Steppenwolf - Born to be wild!

BMW-M6a

BMW-M6b

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MAY
11
0

Powered Alcohol - Make you own

Some truths we rarely question. The sky is blue. The sun rises in the east. Cocktails are wet. But a new product, called Palcohol, aims to crumble our everyday expectations. It's an alcoholic beverage -- in powder form. Carry a convenient lightweight packet of powder with you anywhere, and reconstitute it with water whenever you want a drink. Palcohol will be available in vodka and rum varieties, as well as mojito, margarita, and other premixed cocktail flavors. It was officially approved by the Alcohol and Tobacco Tax and Trade Bureau (TTB) in the USA earlier this month. It's creator, says we can expect to see it in stores soon.

Palcohol1
Palcohol2

But how does one make powdered alcohol?
Here is how to make your own.

The only way to make unadulterated alcohol into a powder would be to freeze it solid. The temperature required to do that would destroy your tongue when you ate it though, not to mention certain other logistical concerns. The trick, therefore, is to start with a highly sorbent powder as a base, and add alcohol to it -- just enough so that the alcohol is fully soaked up, but the powder remains powdery.

The best easily obtainable powder I've found for this purpose is a specially modified starch, a maltodextrin made from tapioca and sold under the name N-Zorbit M. Each granule of this light, fluffy starch has a micro-fuzzy texture that gives it a great deal of surface area so it adsorbs liquids very well. It's popularly used in high-tech cooking to soak up fats, for instance in the "olive oil powder" recipe that appears in Modernist Cuisine. But it can also soak up alcohol pretty well.

Palcohol3It used to be hard to find in reasonable quantities for home use, but now you can buy it affordably from suppliers like Modernist Pantry or WillPowder. There's plenty of other maltodextrin out there, but those won't work for this purpose -- N-Zorbit is the one you want. (Other starch derivatives, such as cyclodextrins, would probably be even better for this task than maltodextrin, but those aren't as easy to find. Yet.)

  • Weigh out 100 grams of N-Zorbit into a mixing bowl. Because the powder is so fluffy and light, this will be a sizeable mound.
  • While whisking steadily, drizzle in 30 grams of high-proof spirit. I use Lemon Hart 151-proof rum. After you've stirred it in completely, the powder should be dry, but somewhat chunky. If it's still moist, sprinkle in a little more N-Zorbit.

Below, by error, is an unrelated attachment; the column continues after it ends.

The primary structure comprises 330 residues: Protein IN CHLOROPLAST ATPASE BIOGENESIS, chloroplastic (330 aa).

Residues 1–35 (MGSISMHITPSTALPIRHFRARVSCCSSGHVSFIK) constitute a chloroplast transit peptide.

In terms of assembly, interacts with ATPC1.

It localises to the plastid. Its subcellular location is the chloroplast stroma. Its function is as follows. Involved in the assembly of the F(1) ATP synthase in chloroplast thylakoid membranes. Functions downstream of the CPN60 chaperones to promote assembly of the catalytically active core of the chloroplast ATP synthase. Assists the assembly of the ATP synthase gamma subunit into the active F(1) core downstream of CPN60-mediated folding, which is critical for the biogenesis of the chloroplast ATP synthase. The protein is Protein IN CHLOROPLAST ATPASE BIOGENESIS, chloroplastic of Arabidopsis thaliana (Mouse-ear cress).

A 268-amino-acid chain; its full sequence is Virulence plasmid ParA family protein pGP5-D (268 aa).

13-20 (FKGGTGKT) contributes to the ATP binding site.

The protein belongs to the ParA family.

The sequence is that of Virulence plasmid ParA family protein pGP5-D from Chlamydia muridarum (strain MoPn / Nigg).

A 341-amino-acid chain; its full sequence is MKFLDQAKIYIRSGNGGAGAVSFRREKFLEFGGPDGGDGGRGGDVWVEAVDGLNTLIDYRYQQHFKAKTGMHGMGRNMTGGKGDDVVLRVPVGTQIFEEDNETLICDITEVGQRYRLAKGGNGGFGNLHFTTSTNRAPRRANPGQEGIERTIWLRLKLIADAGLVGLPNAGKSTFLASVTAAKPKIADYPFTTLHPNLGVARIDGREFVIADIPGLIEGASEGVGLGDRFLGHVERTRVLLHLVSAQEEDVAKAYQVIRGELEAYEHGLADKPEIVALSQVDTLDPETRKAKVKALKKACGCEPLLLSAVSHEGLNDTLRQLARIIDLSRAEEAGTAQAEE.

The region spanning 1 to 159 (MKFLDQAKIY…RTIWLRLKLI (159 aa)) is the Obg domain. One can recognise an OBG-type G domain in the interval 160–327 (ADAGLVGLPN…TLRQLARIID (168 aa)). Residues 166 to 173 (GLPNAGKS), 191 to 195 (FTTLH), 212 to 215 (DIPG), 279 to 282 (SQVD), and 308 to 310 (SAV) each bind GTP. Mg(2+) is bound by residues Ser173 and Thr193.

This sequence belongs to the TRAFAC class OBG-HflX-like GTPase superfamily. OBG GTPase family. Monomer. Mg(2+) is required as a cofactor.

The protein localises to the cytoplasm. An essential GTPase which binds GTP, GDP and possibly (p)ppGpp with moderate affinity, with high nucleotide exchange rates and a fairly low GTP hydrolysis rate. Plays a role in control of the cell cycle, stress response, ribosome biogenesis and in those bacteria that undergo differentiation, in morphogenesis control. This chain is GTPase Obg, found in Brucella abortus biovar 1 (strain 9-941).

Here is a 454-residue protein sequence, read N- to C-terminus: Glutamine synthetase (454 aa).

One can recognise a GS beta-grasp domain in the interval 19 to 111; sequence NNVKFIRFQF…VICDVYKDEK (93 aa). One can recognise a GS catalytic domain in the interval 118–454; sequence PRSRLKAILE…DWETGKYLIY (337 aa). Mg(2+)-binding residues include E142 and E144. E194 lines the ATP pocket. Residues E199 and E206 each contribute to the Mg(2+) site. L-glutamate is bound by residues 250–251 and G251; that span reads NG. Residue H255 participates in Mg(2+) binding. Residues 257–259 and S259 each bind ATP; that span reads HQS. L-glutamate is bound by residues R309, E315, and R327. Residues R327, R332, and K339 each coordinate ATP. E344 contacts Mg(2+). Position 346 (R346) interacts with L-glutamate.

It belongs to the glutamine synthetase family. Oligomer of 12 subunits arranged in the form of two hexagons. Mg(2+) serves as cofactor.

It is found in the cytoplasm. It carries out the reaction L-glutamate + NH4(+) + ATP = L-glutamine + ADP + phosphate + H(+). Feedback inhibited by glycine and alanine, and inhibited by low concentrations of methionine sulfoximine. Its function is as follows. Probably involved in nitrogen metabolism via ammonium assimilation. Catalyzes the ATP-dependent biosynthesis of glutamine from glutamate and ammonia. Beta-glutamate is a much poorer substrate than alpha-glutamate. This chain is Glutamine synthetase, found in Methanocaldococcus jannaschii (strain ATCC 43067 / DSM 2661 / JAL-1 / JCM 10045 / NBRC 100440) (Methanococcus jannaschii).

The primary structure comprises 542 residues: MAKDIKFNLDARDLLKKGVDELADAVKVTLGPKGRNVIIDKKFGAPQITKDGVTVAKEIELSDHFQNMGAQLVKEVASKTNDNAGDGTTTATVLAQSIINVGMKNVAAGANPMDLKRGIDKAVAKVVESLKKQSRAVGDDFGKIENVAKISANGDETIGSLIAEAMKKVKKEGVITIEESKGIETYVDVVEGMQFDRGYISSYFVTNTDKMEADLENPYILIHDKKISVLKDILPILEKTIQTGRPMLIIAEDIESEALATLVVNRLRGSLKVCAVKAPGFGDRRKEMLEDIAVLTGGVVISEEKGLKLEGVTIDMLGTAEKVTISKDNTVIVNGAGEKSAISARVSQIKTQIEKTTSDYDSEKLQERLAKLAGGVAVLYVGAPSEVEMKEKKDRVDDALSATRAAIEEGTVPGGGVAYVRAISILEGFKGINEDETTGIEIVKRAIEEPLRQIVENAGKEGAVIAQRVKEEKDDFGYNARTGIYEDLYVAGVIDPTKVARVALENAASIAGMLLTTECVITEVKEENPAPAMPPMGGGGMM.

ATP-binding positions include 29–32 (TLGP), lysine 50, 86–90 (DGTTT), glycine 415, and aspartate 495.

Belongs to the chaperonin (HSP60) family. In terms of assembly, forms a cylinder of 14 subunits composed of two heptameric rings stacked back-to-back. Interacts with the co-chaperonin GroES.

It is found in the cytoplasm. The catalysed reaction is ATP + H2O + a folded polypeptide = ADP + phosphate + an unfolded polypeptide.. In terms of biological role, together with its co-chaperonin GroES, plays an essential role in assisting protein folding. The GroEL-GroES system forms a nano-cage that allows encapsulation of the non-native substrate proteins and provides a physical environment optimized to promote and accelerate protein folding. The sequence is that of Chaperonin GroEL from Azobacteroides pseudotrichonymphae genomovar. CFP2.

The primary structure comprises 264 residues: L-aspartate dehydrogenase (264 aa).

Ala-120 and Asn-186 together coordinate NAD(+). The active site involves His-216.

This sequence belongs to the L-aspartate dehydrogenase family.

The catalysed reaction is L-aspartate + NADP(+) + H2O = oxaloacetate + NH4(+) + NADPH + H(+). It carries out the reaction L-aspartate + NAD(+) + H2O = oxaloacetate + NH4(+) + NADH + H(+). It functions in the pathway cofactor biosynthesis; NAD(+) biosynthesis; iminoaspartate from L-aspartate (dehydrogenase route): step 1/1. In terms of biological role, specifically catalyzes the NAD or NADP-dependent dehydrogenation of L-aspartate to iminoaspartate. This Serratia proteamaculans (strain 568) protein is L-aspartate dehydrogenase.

• Sift the dry liquor through a fine sieve to break up the chunks and make a nice powder. If you're making a larger batch, you can do it in a blender and step 3 won't be necessary.

Voila! You've got powdered booze. It will be a slightly moist powder, because of the water in the liquor. You can stir the powdered booze into a mixer, to taste, to make a delicious sippable; sprinkle it on food (rum powder is great on desserts); or just lick a little bit of powder off your finger for the novelty. Be careful: it's highly flammable! Don't get it anywhere near a flame.

You may be able to use a lower-proof spirit, but that will require significantly more N-Zorbit to soak it up, and produce a damper, clumpier powder. And the more powder you add, the more weakly the flavor of the spirit will come through. On the other hand, if you have access to 190-proof neutral grain spirit, you can make a very strong powdered booze indeed. If you store your powdered alcohol in a sealed container with one of those (non-edible!) silica gel packets, some of the water will be selectively absorbed by the silica, and the powder will become more powdery.

I don't know if this is similar to Palcohol's secret method, which (according to the leaked label above) has close to a 1:1 ratio of alcohol to non-alcohol content by weight. But I look forward to trying their product when it's ready!

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MAY
10
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Kitten freak out

Here is a YouTube video showing a kitten catching a BIG spook! Hilarious!